The Mainframe: The movie makers mainstay

Originally posted for IBM’s blog site, Mark Plant from Micro Focus looks into the Mainframe’s relationship with the Silver Screen. Slightly updated with the latest Movie to pay tribute to the Mainframe!

Hollywood can be seriously ahead of its time, delighting in providing us with elusive glimpses of how the future could be. Avid Jetsons fans from the 1950s and 1960s probably can’t believe how accurately internet communications were conceptualised (watch at 2:38) way back then as they’re downloading the latest version of Skype today.

So, in such a future-fixated industry, what is the pervasive fascination with the Mainframe Computer all about? Sure, the new z13 will take the movie-makers favourite IT  straight back to the future with Delorean-style panache and this ever-reliable tech will remain the largely unsung hero in Corporate datacentres for years to come, but we are still talking about technology that’s more than 50 years old!

James Bond, Charlie’s Angels, the Matrix, Iron Man, Kingsman – all these movies use the Mainframe as shorthand for ‘an infinitely powerful computer housing incalculable volumes of data’.  This is where the movie Mainframes usually part company from reality – the Hollywood Mainframe is remarkably easy to ‘hack’ for the average action hero. Ever wondered where the kids in Jurassic Park honed their UNIX skills? I certainly have.


The clichéd movie Mainframe hacker, once in control assumes instant God-like power – the ability to control fearsome weaponry, shut down power grids, overthrow Governments, re-lock the gates of Dinosaur theme parks – the Mainframe remains the go-to resource when things need to be controlled. Is that why the clichéd movie Mainframe remains a staple of the Hollywood formula? Has this legendary technology become synonymous with the innate knowledge that still holds the keys to control in so many aspects of the real world?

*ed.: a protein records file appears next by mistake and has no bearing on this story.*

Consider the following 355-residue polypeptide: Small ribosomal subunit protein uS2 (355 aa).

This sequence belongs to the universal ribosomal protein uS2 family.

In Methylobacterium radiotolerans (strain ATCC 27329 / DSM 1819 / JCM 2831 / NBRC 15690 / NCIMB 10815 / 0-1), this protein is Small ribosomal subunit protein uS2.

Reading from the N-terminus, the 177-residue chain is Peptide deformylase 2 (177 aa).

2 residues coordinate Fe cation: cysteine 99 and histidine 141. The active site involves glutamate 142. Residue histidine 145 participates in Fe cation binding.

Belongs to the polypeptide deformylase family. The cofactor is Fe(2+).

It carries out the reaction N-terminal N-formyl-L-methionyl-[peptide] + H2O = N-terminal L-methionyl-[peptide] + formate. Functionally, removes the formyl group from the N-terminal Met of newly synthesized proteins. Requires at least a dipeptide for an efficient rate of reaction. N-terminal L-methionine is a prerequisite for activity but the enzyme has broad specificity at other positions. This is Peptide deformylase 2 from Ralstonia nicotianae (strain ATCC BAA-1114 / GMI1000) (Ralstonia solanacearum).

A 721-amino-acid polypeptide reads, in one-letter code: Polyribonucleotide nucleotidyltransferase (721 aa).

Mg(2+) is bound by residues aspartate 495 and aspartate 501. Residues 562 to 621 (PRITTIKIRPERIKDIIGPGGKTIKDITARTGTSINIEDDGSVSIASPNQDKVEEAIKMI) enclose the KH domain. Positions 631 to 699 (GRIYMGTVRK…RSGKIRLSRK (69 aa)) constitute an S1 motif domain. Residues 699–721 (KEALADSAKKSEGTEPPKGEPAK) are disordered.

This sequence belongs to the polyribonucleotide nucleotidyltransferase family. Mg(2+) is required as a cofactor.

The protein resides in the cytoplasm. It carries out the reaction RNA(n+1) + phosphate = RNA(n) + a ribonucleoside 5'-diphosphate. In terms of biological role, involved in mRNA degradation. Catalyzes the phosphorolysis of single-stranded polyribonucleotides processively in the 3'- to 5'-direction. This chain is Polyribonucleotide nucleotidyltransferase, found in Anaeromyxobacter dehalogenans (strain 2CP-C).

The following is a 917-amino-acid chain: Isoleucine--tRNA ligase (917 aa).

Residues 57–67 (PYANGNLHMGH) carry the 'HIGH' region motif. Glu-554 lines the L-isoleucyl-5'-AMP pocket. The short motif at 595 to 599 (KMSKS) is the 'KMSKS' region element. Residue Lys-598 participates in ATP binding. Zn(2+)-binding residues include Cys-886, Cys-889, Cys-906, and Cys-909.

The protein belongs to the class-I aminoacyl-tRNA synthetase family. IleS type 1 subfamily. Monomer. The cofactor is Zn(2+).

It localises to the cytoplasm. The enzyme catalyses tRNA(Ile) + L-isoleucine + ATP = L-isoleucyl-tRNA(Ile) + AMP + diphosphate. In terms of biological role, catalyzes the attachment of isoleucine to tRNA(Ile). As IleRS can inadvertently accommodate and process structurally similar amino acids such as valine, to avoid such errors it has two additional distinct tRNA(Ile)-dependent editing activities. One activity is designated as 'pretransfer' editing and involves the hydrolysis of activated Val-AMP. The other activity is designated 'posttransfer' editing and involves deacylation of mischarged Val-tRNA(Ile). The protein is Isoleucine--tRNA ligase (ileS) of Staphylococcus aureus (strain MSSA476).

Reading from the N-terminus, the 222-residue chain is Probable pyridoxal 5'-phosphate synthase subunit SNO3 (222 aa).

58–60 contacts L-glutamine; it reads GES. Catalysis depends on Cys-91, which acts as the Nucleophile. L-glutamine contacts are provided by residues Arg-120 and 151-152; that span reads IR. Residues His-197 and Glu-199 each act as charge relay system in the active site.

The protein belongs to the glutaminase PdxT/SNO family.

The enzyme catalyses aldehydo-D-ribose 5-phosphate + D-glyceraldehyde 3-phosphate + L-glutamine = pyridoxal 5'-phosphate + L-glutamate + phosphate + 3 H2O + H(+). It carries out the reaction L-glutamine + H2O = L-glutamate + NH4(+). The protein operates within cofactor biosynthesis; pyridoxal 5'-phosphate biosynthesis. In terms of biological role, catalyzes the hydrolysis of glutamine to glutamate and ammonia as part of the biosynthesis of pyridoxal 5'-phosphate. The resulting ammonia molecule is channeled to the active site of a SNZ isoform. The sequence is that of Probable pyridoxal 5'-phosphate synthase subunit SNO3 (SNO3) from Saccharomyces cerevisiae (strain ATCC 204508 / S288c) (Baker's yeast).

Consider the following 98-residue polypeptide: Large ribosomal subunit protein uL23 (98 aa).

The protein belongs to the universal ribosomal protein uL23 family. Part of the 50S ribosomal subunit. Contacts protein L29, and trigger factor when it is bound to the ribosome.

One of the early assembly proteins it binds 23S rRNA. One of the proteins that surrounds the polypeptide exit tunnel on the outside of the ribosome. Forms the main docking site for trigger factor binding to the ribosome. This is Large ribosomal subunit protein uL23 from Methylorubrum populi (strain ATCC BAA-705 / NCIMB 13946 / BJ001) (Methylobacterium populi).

Whatever the answers may be, it’s great to see IT playing a more prominent role in Hollywood generally. The life of the late Steve Jobs is celebrated with a movie, Mark Zuckerberg’s story was covered in the 2010 film The Social Network, and who could forget Larry Ellison’s cameo in Iron Man 2? Information Technology as an industry is finally being taken seriously by the Movie industry as a whole and gaining some momentum. About time, then, that amazing Grace Hopper , the undisputed Queen of Code will have her name in lights soon with her very own movieBorn With Curiosity. On that celebratory note I’ll bid you farewell and head off to do more Mainframe in the Movies research. I’ve heard the Transformers movie features a Mainframe too – perhaps I’ll start there. (The fact that Megan Fox plays a role hasn’t featured in my thoughts at all. Honest.)

Megan Fox
Megan Fox

Now, if only there was a computer that could hold huge amounts of readily-accessible information……….

(Orginally published in @StevenDickens3 Mainframedebate blog site on February 26th 2015)

Innuendo Bingo? It’s only the great Belfast Bake-Off!

Micro Focus COBOL Inside Sales Rep Daniel Grant talks us through the latest greatest Belfast Bake Off on Friday 26th June. But can he avoid a double-entendre or two? Read on to find out.

 “Think palmier, think lattice, think pin-wheel. But mainly, think massive horn.”

Summer diets were put on hold for a few hours on Friday June 26th in Belfast as a bakery bonanza took over at the Micro Focus office. Staff from sales, support and maintenance renewals brought in a selection of moreish home-made cakes, buns, biscuits and desserts with the sole aim of raising some much needed money for Macmillan Cancer Support.

Anne Marie, Catia, and Tommasso
Anne Marie, Catia, and Tommasso

Host Connectivity Sales Manager Jamie Shilliday was the week’s Star Baker with two scrumptious sponges he whipped up from scratch without any assistance from his girlfriend. Both of his delectable creations were cleared within minutes!

One of Jaimie's cakes! Wow!
One of Jaimie’s cakes! Wow!

There wasn’t a soggy bottom in sight (well… on the cake front…) as everyone donated generously to help others while stuffing their faces with delicious cupcakes and home baked delights.

Julio with cake

“Where’s my custard? Oh no!”

My own batches of lemon, chocolate chip and almond biscuits went down a treat. Most of the office graciously decided that they prefer them a bit more well-done than normal.

The bake sale was a spectacular success and we are already making excuses to have another as part of our ongoing commitment to raise charity funds. Thanks to everyone who helped us raise a splendid £138 for Macmillan Cancer Support. Money that will go a long way to help improve the lives of people living with cancer in the UK.

Jaimie's Lemon Drizzle - moist!
Jaimie’s Lemon Drizzle – moist!

 “On this occasion style and substance may come into play again.”

Daniel Grant



Compuware survey – CIOs make big plans for Big Iron

“You hear about big data, you hear about cloud, you hear about analytics and systems of insight. These are all coming together at a critical point in time.” – Dr. John Kelly, SVP, IBM.